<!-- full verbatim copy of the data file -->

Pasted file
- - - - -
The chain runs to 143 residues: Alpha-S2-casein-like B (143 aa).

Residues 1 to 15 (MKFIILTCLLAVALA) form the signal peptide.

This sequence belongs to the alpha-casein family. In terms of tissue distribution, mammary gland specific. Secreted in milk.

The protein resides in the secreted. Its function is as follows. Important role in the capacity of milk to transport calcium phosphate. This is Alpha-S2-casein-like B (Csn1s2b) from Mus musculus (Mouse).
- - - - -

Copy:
The chain runs to 143 residues: Alpha-S2-casein-like B (143 aa).

Residues 1 to 15 (MKFIILTCLLAVALA) form the signal peptide.

This sequence belongs to the alpha-casein family. In terms of tissue distribution, mammary gland specific. Secreted in milk.

The protein resides in the secreted. Its function is as follows. Important role in the capacity of milk to transport calcium phosphate. This is Alpha-S2-casein-like B (Csn1s2b) from Mus musculus (Mouse).